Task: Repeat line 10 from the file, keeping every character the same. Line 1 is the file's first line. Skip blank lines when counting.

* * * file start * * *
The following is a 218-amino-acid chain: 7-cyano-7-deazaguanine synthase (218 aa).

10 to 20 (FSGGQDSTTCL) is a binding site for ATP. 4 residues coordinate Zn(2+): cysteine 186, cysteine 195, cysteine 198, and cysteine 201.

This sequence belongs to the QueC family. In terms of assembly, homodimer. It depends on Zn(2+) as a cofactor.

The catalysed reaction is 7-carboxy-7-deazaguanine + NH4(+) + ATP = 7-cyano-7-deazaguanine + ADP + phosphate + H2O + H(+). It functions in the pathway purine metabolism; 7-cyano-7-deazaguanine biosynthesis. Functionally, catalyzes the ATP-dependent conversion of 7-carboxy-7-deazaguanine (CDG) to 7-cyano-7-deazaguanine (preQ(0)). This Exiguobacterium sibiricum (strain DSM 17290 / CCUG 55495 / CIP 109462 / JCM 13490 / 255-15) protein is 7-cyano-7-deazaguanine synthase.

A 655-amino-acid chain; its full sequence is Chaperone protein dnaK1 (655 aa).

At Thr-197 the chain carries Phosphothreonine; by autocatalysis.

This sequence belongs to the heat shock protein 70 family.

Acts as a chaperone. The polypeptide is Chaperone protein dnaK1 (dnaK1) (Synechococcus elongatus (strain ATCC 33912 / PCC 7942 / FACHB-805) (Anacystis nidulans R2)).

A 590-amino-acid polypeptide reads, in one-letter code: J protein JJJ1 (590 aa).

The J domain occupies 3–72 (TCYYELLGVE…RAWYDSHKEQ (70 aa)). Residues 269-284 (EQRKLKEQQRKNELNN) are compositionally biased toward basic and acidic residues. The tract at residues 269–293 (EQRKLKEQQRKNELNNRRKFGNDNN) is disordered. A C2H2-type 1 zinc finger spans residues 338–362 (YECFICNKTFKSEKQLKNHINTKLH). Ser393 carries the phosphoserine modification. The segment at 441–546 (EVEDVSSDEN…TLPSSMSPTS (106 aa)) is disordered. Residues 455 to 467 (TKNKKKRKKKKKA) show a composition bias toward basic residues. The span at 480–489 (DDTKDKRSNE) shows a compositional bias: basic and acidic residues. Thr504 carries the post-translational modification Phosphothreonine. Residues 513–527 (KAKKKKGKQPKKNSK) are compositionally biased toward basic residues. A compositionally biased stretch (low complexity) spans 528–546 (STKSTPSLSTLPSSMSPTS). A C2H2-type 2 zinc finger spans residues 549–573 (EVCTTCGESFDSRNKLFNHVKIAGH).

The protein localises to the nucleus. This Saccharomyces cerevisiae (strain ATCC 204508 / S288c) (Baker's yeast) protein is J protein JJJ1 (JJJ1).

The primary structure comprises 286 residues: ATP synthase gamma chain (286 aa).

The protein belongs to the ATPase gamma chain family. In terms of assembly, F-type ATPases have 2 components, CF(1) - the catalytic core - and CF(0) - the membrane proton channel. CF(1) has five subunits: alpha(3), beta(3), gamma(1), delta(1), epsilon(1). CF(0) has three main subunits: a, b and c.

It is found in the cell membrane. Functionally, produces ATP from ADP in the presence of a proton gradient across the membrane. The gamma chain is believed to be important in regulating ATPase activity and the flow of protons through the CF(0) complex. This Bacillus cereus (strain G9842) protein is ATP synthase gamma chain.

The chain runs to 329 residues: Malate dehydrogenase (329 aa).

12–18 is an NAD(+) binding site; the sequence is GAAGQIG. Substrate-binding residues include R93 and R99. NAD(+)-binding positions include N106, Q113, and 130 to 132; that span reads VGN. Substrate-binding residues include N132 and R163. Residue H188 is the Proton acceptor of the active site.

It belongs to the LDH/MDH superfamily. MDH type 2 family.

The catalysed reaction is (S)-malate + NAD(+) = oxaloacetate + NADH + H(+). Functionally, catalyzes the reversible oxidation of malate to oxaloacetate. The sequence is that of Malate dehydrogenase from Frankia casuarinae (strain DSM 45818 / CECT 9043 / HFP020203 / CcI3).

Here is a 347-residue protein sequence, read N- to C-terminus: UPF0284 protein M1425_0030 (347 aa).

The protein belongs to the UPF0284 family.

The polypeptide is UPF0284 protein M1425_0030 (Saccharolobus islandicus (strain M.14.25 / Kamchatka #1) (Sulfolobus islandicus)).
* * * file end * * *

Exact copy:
The J domain occupies 3–72 (TCYYELLGVE…RAWYDSHKEQ (70 aa)). Residues 269-284 (EQRKLKEQQRKNELNN) are compositionally biased toward basic and acidic residues. The tract at residues 269–293 (EQRKLKEQQRKNELNNRRKFGNDNN) is disordered. A C2H2-type 1 zinc finger spans residues 338–362 (YECFICNKTFKSEKQLKNHINTKLH). Ser393 carries the phosphoserine modification. The segment at 441–546 (EVEDVSSDEN…TLPSSMSPTS (106 aa)) is disordered. Residues 455 to 467 (TKNKKKRKKKKKA) show a composition bias toward basic residues. The span at 480–489 (DDTKDKRSNE) shows a compositional bias: basic and acidic residues. Thr504 carries the post-translational modification Phosphothreonine. Residues 513–527 (KAKKKKGKQPKKNSK) are compositionally biased toward basic residues. A compositionally biased stretch (low complexity) spans 528–546 (STKSTPSLSTLPSSMSPTS). A C2H2-type 2 zinc finger spans residues 549–573 (EVCTTCGESFDSRNKLFNHVKIAGH).